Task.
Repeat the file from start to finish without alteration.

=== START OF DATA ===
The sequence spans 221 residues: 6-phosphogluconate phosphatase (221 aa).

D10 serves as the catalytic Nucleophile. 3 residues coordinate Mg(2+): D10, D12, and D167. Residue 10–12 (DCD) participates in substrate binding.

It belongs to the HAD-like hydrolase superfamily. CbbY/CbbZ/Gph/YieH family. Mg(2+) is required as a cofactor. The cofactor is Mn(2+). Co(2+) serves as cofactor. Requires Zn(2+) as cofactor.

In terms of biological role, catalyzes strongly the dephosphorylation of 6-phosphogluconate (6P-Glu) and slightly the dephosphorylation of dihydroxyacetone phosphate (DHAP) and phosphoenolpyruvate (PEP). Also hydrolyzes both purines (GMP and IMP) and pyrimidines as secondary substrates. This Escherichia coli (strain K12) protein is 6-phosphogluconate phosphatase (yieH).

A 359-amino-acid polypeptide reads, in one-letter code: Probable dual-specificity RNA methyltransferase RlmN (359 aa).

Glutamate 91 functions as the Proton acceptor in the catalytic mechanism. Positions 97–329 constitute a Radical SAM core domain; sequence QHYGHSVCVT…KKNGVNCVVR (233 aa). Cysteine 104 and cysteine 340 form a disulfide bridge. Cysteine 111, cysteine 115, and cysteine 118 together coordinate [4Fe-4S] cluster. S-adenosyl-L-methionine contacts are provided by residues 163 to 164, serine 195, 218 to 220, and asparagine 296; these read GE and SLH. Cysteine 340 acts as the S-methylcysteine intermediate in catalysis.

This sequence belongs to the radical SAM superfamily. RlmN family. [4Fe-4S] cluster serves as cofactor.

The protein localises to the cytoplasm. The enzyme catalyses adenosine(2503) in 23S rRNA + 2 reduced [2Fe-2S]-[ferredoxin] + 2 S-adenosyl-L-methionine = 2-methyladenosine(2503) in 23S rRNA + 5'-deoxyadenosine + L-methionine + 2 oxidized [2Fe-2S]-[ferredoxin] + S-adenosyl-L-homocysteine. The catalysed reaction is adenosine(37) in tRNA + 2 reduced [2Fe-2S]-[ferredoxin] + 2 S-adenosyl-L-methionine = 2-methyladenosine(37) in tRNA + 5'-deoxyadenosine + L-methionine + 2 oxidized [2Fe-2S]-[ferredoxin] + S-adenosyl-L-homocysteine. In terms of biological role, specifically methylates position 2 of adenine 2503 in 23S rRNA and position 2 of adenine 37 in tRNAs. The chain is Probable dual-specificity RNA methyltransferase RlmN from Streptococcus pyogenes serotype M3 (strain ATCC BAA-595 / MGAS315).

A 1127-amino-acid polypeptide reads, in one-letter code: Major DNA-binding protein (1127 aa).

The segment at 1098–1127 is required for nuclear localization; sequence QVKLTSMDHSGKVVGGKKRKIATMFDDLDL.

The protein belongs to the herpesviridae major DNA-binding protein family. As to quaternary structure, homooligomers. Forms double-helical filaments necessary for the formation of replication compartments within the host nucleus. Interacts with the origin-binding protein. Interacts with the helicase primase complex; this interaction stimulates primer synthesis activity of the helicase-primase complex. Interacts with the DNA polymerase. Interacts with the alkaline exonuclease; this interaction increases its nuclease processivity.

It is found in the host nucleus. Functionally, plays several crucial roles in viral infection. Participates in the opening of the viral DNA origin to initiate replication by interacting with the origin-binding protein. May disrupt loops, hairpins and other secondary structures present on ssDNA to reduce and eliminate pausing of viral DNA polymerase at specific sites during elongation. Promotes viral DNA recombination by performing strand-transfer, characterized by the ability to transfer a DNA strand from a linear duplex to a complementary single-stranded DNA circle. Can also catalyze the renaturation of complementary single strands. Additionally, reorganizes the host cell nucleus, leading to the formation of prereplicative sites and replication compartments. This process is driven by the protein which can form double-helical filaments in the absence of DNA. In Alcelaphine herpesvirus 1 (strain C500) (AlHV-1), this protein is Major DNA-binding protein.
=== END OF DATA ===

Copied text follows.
The sequence spans 221 residues: 6-phosphogluconate phosphatase (221 aa).

D10 serves as the catalytic Nucleophile. 3 residues coordinate Mg(2+): D10, D12, and D167. Residue 10–12 (DCD) participates in substrate binding.

It belongs to the HAD-like hydrolase superfamily. CbbY/CbbZ/Gph/YieH family. Mg(2+) is required as a cofactor. The cofactor is Mn(2+). Co(2+) serves as cofactor. Requires Zn(2+) as cofactor.

In terms of biological role, catalyzes strongly the dephosphorylation of 6-phosphogluconate (6P-Glu) and slightly the dephosphorylation of dihydroxyacetone phosphate (DHAP) and phosphoenolpyruvate (PEP). Also hydrolyzes both purines (GMP and IMP) and pyrimidines as secondary substrates. This Escherichia coli (strain K12) protein is 6-phosphogluconate phosphatase (yieH).

A 359-amino-acid polypeptide reads, in one-letter code: Probable dual-specificity RNA methyltransferase RlmN (359 aa).

Glutamate 91 functions as the Proton acceptor in the catalytic mechanism. Positions 97–329 constitute a Radical SAM core domain; sequence QHYGHSVCVT…KKNGVNCVVR (233 aa). Cysteine 104 and cysteine 340 form a disulfide bridge. Cysteine 111, cysteine 115, and cysteine 118 together coordinate [4Fe-4S] cluster. S-adenosyl-L-methionine contacts are provided by residues 163 to 164, serine 195, 218 to 220, and asparagine 296; these read GE and SLH. Cysteine 340 acts as the S-methylcysteine intermediate in catalysis.

This sequence belongs to the radical SAM superfamily. RlmN family. [4Fe-4S] cluster serves as cofactor.

The protein localises to the cytoplasm. The enzyme catalyses adenosine(2503) in 23S rRNA + 2 reduced [2Fe-2S]-[ferredoxin] + 2 S-adenosyl-L-methionine = 2-methyladenosine(2503) in 23S rRNA + 5'-deoxyadenosine + L-methionine + 2 oxidized [2Fe-2S]-[ferredoxin] + S-adenosyl-L-homocysteine. The catalysed reaction is adenosine(37) in tRNA + 2 reduced [2Fe-2S]-[ferredoxin] + 2 S-adenosyl-L-methionine = 2-methyladenosine(37) in tRNA + 5'-deoxyadenosine + L-methionine + 2 oxidized [2Fe-2S]-[ferredoxin] + S-adenosyl-L-homocysteine. In terms of biological role, specifically methylates position 2 of adenine 2503 in 23S rRNA and position 2 of adenine 37 in tRNAs. The chain is Probable dual-specificity RNA methyltransferase RlmN from Streptococcus pyogenes serotype M3 (strain ATCC BAA-595 / MGAS315).

A 1127-amino-acid polypeptide reads, in one-letter code: Major DNA-binding protein (1127 aa).

The segment at 1098–1127 is required for nuclear localization; sequence QVKLTSMDHSGKVVGGKKRKIATMFDDLDL.

The protein belongs to the herpesviridae major DNA-binding protein family. As to quaternary structure, homooligomers. Forms double-helical filaments necessary for the formation of replication compartments within the host nucleus. Interacts with the origin-binding protein. Interacts with the helicase primase complex; this interaction stimulates primer synthesis activity of the helicase-primase complex. Interacts with the DNA polymerase. Interacts with the alkaline exonuclease; this interaction increases its nuclease processivity.

It is found in the host nucleus. Functionally, plays several crucial roles in viral infection. Participates in the opening of the viral DNA origin to initiate replication by interacting with the origin-binding protein. May disrupt loops, hairpins and other secondary structures present on ssDNA to reduce and eliminate pausing of viral DNA polymerase at specific sites during elongation. Promotes viral DNA recombination by performing strand-transfer, characterized by the ability to transfer a DNA strand from a linear duplex to a complementary single-stranded DNA circle. Can also catalyze the renaturation of complementary single strands. Additionally, reorganizes the host cell nucleus, leading to the formation of prereplicative sites and replication compartments. This process is driven by the protein which can form double-helical filaments in the absence of DNA. In Alcelaphine herpesvirus 1 (strain C500) (AlHV-1), this protein is Major DNA-binding protein.